a marvelous sample OneNote file to show how it works and what it
So you can have
a play with OneNote yourself, and for free. There's a
link on this page to the free 60 day trial of the OneNote
program. You can then download their showpiece file,
about a notional trip to Thailand.
What OneNote Does
Well, okay, suggesting that
OneNote does everything is both an over-simplification and
an exaggeration. But in describing what
OneNote does, I am reminded of earlier difficulties in trying to
describe what a spreadsheet does, when such things were first
being developed and deployed.
Just as how a spreadsheet can
be adapted for many different purposes, so too can OneNote be used
for very many different things. Its potential uses, and its
capabilities, are in large part limited by your imagination and
your willingness to deploy it in different ways for different
Part One - Storing Information
Basically, you create OneNote
files, perhaps one per specific project or subject you want to
keep information on.
Then within the file, you can
do a bit of organization by dividing it into main subjects and
then into sub-subjects (is that a word?) and sub-sub-subjects.
Think of it a bit like a filing cabinet - You might have a drawer
for each major project or subject, and within the drawer, you have
hanging files for the various parts of the project, and within the
hanging files you have separate folders for each smaller aspect of
each project part. In total, you can have five layers of
Okay, so far so good.
There's more to how you can store information, however. You
don't have to retype anything. You just simply cut and paste
from other programs on your computer. That makes it
tremendously simple to collect the data you want to keep.
You can also add pictures,
audio files and video clips. And if you're collecting a
'picture' of some text rather than the text itself (for example, a
jpg file or a pdf) you can use OneNote's OCR feature to
automatically 'read' the image and to keep a copy of the words on
the image for when you subsequently try and search for the content
of the image.
Adding information into
OneNote is tremendously simple and easy. If you want to, you
can make it look very pretty and lovely and neatly laid out, but
if you prefer, you can just dump data in, all jumbled in order and
layout, and that will work just as well.
There's another great feature
of storing data in OneNote. Everything goes into one single
computer file. You don't have to keep track of separate
image files, spreadsheets, emails, word processing documents,
scans, pdfs, video files, and so on. Everything is stored
in the one file, making it harder to lose something or to get
mismatched pieces of data.
Think of OneNote perhaps as a
Part Two - Finding Information
So far, so good. You've
used OneNote to amass a huge collection of information on some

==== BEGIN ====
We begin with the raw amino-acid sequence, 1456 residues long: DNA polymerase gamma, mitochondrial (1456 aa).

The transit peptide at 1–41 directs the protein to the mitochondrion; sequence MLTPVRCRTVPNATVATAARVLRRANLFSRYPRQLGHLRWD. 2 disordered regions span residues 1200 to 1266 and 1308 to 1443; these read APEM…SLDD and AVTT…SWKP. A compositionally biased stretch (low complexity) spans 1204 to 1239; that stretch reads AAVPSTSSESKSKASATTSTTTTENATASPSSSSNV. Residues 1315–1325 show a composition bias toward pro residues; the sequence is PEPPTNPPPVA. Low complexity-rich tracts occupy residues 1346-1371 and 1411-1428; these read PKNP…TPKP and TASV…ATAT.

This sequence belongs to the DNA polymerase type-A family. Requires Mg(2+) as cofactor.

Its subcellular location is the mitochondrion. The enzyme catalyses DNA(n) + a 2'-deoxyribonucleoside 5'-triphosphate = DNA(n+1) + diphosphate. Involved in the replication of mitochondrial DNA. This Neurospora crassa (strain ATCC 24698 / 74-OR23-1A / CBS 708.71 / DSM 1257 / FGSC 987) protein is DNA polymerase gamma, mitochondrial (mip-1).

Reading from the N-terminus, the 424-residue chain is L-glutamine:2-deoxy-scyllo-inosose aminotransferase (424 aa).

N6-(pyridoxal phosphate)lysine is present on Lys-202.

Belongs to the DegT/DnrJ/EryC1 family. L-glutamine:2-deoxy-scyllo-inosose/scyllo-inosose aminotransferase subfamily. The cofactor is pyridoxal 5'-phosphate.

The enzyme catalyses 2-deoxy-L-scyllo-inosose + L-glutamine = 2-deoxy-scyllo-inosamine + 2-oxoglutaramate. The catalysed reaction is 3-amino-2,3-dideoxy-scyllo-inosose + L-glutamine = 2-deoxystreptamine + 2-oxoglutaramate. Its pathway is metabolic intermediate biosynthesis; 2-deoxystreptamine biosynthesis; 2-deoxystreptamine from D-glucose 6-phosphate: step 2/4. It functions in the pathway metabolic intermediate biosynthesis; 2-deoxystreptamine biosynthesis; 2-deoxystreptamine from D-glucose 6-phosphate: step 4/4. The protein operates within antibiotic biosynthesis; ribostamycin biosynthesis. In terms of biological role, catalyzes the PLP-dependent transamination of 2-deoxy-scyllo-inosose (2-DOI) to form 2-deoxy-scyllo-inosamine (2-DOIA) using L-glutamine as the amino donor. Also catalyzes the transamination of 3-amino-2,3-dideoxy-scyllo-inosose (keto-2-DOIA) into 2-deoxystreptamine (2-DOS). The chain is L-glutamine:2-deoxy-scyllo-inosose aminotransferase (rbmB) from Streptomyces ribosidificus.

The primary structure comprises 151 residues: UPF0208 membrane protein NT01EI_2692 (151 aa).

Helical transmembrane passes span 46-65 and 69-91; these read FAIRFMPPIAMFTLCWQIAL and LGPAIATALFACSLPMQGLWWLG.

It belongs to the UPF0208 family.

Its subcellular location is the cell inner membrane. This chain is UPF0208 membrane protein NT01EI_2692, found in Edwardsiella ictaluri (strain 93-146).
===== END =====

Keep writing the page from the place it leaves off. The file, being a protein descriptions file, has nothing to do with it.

topic or another.
But that information is
useless to you if you can't conveniently find it again later.
Now, for sure, some of the
information can be found by simply working through the structure
of where you chose to put it. But what say something was
'misfiled' - or what say something could be validly considered as
belonging to several different information categories?
This would be a huge problem
in a traditional filing cabinet system. If what you are
looking for is not where it should be, you've absolutely no idea
where else it might be instead. Happily, it isn't a problem
with OneNote. Simply type into the search box for
some text and OneNote will instantly tell you all the pages in the
file which have that text.
You can ask OneNote to search
just the file you are working on, or even to search every OneNote
file you have (if you're getting really desperate to find
In the preceding section we
mentioned how OneNote can also search for text in image files.
But how about searching for words in audio and video files?
Yes - it will use speech recognition technology to search for
words or phrases in audio and video files too. This is far
100% accurate aspect of its searching, of course, because not all
speech will be clear, but even if only partially successful it
massively increases the program's ability to find information you
have previously stored.
Part Three - Using the
OneNote can do more than
just simply and passively accept information to store, and
subsequently allow you to search and find the information again.
For example, it has some
simple spreadsheet functionality enabling you to do some
arithmetical calculations on the data you are entering.
It also has checklist type
functionality, so you can use it as a 'To Do' list. And,
talking about to do type lists, it can also integrate into Outlook
if you want to set 'bring up dates' on your notes, or associate
tasks with your notes.
You can also send and share
information with other people, either by email or by sharing the
entire OneNote file.
In addition to passive
sharing, you can also invite other people to collaborate with you
in maintaining the OneNote file.
Continued in part 2
Please click on to
the second part of this article for
commentary on our actual use experiences with OneNote and some
potential applications it can be used for.
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15 Jul 2011, last update
19 Dec 2013
You may freely reproduce or distribute this article for noncommercial purposes as long as you give credit to me as original writer.